‘Oh dear,’ I said, suddenly aware that I was tapping my feet to the beat. The kids, ecstatic, joined in with the dancing. One woman picked up our daughter and twirled her around.
Seeing Husband looking at his churned-up grass, and seeing our original woman holiday-maker amongst the others, I thought I should say something. ‘They’ve got visitor… our visitors.’
‘We’ve got trouble,’ he growled, pointing to the back of the van where a pile of rucksacks and sleeping bags lay on the ground.
Just then four men appeared from around the corner of the house and gathered up the bags. They walked away from us. For the second time Husband said,’what the …’. And followed them. I followed him.
I wasn’t too worried, after all their van had ‘Peace’ written along the side. We knocked on the door of the apartment. The man who answered wasn’t our visitor. He looked to be around forty-five; an original hippie. ‘Hey, man,’ he said, holding up a hand. He actually said ‘Hey, man,’ like someone out of a third rate film.
‘Who are you? ‘ said Husband. I noticed his ears were bright red, a sure sign of an impending explosion.
‘Friends are staying here,’ the man said. ‘We’re going to kip down for a couple of days with them.’ The other men looked on from inside the kitchen, bottles of beer in their hands. There was no sign of ‘our’ visitor. ‘Just going to stay a couple of days,’ said one of the others.‘Got a problem with that?’ said another.‘You got a problem?’ The first man again.. I felt the first tremor of trepidation.
‘Should I call the police?’ I whispered, poking Husband in the back.He didn’t answer. What he did say to them was, ‘No,I’ve not got a problem. Because what you’re going to do is…you’re going to leave.’There was a long silence, then some mutterings. The men bunched up behind the older man. I was really worried by this time, Husband was no match for them.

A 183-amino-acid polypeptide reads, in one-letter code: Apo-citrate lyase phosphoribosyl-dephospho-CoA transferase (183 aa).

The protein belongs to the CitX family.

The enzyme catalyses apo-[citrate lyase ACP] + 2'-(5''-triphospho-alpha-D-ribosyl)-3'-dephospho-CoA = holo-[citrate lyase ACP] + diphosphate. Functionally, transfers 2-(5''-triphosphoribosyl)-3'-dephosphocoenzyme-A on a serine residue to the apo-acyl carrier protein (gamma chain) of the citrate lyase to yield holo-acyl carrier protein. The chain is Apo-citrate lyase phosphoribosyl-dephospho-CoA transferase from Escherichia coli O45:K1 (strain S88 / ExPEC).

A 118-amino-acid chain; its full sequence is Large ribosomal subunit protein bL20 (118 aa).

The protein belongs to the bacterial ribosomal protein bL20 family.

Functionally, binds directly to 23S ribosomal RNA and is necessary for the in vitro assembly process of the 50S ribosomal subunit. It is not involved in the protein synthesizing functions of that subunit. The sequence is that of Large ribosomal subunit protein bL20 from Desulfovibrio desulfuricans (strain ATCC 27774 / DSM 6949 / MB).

Then one said, 'we come in peace.’ He did! He really did say that!
Then… in peace, you’ll leave,’ said Husband. I had the urge to giggle; I think it was nerves. ‘From my count,’ continued Husband, ‘there are ten of you. Eight too many. Eight have to leave.’
‘No way, we’re doing no harm.’ It was a stand-off. We all stared at one another.
Then Husband said, ’okay, that’ll be fifty pounds each.’ I knew he didn’t mean it; we were only insured to take two people in the apartment and he’s not one for flouting the law. It was a gamble.
I’ve never seen people move so fast! They last we saw of them was the billowing of smoke from the exhaust of the camper van.
Until, that is, Husband dug up the bracelet the other day.
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My latest book: The Memory - to be released on March 19, 2020...
Over the course of 24 hours their moving and tragic story is revealed – a story of love and duty, betrayal and loss – as Irene rediscovers the past and finds hope for the future